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dickkickem

"Big problems reading that disk!" when trying to install Ultimate Doom

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I don't know what's going on, all my floppies are basically brand new. Can someone help out? (it even shows files in the directory too)

20180615_200901.jpg

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5 minutes ago, Vorpal said:

Brand new floppy, wtf?

I looked at them and they were pretty much never used.

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Posted (edited)
1 hour ago, dickkickem said:

all my floppies are basically brand new

There's no such thing in 2018. Floppy disks have a limited life span for written data and all of them will eventually demagnetize, at different times and rates. This happens regardless of use and storage. You need to rewrite floppy disks every once in a while to maintain/refresh their data.

Edited by Edward850

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You could try CHKDSK on that diskette, but yeah, time will eventually destroy all magnetic storage devices...

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23 minutes ago, scorpion said:

You could try CHKDSK on that diskette, but yeah, time will eventually destroy all magnetic storage devices...

No errors with ScanDisk.

20180615_213439.jpg

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A floppy disk is fairly difficult to damage physically (i.e. bad sectors) but incredibly easy to corrupt (i.e. perfectly readable, but nonsense, data). Checksums will verify the latter, but I don't know if anyone has a known-good checksum on whackass doom installer files.

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This might seem like a dumb question but can you copy the contents of the of all the floppy disks to the HDD and then run the installer from there? I don't know if this would work because of the multi disk install setup. I copied all the contents of my Hexen CD to my HDD before installing the game and it worked just fine. If that does not work you can always blow into it.

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10 hours ago, Halfblind said:

If that does not work you can always blow into it.

I wonder how many people won't get the joke.

 

10 hours ago, Halfblind said:

This might seem like a dumb question but can you copy the contents of the of all the floppy disks to the HDD and then run the installer from there? I don't know if this would work because of the multi disk install setup.

I think if you create disk images in separate places (i.e., different directories such as "Disk 1" "Disk 2" and so on) on the HDD, I think it should work.

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12 hours ago, dickkickem said:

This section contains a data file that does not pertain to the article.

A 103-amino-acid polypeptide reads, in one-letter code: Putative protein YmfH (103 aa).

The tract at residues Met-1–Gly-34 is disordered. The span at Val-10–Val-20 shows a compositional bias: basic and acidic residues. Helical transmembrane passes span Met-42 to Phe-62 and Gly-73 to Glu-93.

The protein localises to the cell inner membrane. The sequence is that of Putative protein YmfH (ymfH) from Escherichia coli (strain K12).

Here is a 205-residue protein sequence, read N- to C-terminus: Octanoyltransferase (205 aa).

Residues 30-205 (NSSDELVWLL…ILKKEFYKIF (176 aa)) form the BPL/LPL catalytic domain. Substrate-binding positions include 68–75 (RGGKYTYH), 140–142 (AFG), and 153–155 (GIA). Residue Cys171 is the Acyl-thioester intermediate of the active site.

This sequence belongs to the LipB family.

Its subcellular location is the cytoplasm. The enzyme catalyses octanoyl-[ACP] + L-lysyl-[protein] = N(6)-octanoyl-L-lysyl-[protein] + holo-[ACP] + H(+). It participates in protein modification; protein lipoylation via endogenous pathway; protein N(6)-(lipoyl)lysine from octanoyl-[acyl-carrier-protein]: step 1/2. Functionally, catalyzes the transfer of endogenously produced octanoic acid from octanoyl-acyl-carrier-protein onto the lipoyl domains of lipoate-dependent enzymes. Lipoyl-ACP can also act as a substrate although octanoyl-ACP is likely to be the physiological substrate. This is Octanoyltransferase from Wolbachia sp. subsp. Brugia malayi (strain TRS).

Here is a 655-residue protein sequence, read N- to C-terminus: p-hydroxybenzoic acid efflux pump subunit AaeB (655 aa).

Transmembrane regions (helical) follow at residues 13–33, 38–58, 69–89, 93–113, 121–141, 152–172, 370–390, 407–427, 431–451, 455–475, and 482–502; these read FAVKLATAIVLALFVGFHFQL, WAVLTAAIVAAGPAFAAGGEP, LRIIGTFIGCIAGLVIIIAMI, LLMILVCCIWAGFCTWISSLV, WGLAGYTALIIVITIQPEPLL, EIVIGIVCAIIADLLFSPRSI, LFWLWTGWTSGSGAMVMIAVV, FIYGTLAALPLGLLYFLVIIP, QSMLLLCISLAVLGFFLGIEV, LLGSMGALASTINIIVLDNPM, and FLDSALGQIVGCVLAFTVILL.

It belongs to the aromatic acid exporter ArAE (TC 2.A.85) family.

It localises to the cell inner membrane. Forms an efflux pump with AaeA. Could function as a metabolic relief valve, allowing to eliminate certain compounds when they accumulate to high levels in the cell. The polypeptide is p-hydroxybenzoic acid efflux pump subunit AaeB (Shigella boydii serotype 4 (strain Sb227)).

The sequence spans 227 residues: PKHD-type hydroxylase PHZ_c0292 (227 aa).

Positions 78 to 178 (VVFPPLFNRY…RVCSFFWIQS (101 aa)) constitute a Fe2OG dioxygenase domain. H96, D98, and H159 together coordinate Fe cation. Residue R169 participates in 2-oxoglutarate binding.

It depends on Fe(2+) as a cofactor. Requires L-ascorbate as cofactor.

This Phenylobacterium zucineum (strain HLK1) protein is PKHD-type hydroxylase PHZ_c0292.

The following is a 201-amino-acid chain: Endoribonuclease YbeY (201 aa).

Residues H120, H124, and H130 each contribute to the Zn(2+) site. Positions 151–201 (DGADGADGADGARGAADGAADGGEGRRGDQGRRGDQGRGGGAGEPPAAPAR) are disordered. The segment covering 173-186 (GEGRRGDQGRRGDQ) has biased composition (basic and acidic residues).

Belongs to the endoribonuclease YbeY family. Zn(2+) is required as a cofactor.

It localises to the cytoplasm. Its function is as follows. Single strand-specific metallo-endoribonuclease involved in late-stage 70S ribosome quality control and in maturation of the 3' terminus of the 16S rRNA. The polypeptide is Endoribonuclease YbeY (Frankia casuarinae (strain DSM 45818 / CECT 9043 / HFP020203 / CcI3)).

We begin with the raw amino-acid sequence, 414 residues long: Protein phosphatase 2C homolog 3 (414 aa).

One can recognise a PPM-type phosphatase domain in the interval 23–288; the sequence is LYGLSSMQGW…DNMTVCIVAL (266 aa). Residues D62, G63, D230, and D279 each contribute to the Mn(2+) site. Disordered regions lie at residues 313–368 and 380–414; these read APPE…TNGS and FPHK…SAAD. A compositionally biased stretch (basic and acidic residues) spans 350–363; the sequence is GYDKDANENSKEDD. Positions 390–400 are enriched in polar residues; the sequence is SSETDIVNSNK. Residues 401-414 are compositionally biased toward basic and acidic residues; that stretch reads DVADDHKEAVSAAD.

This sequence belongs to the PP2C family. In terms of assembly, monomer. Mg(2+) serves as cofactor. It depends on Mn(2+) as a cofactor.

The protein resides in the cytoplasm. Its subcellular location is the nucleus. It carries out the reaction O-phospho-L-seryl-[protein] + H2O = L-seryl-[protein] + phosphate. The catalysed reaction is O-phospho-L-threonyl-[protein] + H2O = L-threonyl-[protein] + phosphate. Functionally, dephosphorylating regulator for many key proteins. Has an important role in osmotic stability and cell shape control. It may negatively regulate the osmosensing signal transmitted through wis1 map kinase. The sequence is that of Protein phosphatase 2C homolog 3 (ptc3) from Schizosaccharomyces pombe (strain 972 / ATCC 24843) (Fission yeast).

I don't know what's going on, all my floppies are basically brand new. Can someone help out? (it even shows files in the directory too)

20180615_200901.jpg

Do you keep an old laptop around running Windows 98/NT just for the purpose of running vanilla Doom (and other games from that era) from a DOS prompt? Or do you have another reason?

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Posted (edited)
2 hours ago, Pegleg said:

Do you keep an old laptop around running Windows 98/NT just for the purpose of running vanilla Doom (and other games from that era) from a DOS prompt? Or do you have another reason?

Kinda, I just really like vintage hardware, but I do like general DOS games at the same time, and I have a decent collection of them. If I find some old hardware for a good price (the laptop was around $40) then I'll pick it up and give it ago. 

 

That and most of everything I own is extremely outdated, I have more floppies than I do have CDs around my house, and I need something to read them and all my other older files that have been laying around for almost 2 decades. 

Edited by dickkickem

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1 hour ago, dickkickem said:

Kinda, I just really like vintage hardware, but I do like general DOS games at the same time, and I have a decent collection of them. If I find some old hardware for a good price (the laptop was around $40) then I'll pick it up and give it ago. 

 

That and most of everything I own is extremely outdated, I have more floppies than I do have CDs around my house, and I need something to read them and all my other older files that have been laying around for almost 2 decades. 

OK. Nothing wrong with that.

 

You may want to, if you haven't already done so, convert some of those older storage media to something more modern. You like vintage hardware, so maybe you like vintage media also, but you may want to at least back up those floppy drives on to a flash drive or DVD-R or CD-R or external HDD or something so you don't lose them. You may have already done this, in which case, kudos, knock yourself out.

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You can try removing and reinserting the floppy, and trying again. This causes the disk to land in a slightly different place, which just may help align it better. If you're lucky, you might get one good read, though it's a long shot.

 

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